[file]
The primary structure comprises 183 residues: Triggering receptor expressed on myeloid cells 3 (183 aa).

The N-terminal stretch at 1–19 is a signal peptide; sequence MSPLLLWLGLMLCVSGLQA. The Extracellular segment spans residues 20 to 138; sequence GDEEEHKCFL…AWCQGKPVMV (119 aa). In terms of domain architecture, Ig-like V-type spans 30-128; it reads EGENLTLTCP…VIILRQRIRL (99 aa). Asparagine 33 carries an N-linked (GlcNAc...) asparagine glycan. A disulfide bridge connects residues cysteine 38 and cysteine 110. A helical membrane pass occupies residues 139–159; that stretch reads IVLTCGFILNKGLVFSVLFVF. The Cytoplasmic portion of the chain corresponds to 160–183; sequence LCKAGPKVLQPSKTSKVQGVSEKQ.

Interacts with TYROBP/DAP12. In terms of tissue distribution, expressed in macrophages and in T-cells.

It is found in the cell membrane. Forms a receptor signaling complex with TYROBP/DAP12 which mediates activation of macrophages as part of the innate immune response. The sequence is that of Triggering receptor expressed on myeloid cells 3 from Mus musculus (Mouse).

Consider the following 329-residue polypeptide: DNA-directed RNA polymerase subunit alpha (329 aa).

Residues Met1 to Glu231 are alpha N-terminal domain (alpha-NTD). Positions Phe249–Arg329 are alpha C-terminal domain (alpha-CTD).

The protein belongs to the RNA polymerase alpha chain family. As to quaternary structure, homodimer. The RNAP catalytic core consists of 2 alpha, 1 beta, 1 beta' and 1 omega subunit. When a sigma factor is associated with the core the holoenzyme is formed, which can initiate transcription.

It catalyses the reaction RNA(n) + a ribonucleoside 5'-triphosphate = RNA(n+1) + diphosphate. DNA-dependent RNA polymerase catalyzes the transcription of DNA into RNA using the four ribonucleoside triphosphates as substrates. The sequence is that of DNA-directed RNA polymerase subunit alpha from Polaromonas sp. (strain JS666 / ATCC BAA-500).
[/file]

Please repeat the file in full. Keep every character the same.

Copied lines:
The primary structure comprises 183 residues: Triggering receptor expressed on myeloid cells 3 (183 aa).

The N-terminal stretch at 1–19 is a signal peptide; sequence MSPLLLWLGLMLCVSGLQA. The Extracellular segment spans residues 20 to 138; sequence GDEEEHKCFL…AWCQGKPVMV (119 aa). In terms of domain architecture, Ig-like V-type spans 30-128; it reads EGENLTLTCP…VIILRQRIRL (99 aa). Asparagine 33 carries an N-linked (GlcNAc...) asparagine glycan. A disulfide bridge connects residues cysteine 38 and cysteine 110. A helical membrane pass occupies residues 139–159; that stretch reads IVLTCGFILNKGLVFSVLFVF. The Cytoplasmic portion of the chain corresponds to 160–183; sequence LCKAGPKVLQPSKTSKVQGVSEKQ.

Interacts with TYROBP/DAP12. In terms of tissue distribution, expressed in macrophages and in T-cells.

It is found in the cell membrane. Forms a receptor signaling complex with TYROBP/DAP12 which mediates activation of macrophages as part of the innate immune response. The sequence is that of Triggering receptor expressed on myeloid cells 3 from Mus musculus (Mouse).

Consider the following 329-residue polypeptide: DNA-directed RNA polymerase subunit alpha (329 aa).

Residues Met1 to Glu231 are alpha N-terminal domain (alpha-NTD). Positions Phe249–Arg329 are alpha C-terminal domain (alpha-CTD).

The protein belongs to the RNA polymerase alpha chain family. As to quaternary structure, homodimer. The RNAP catalytic core consists of 2 alpha, 1 beta, 1 beta' and 1 omega subunit. When a sigma factor is associated with the core the holoenzyme is formed, which can initiate transcription.

It catalyses the reaction RNA(n) + a ribonucleoside 5'-triphosphate = RNA(n+1) + diphosphate. DNA-dependent RNA polymerase catalyzes the transcription of DNA into RNA using the four ribonucleoside triphosphates as substrates. The sequence is that of DNA-directed RNA polymerase subunit alpha from Polaromonas sp. (strain JS666 / ATCC BAA-500).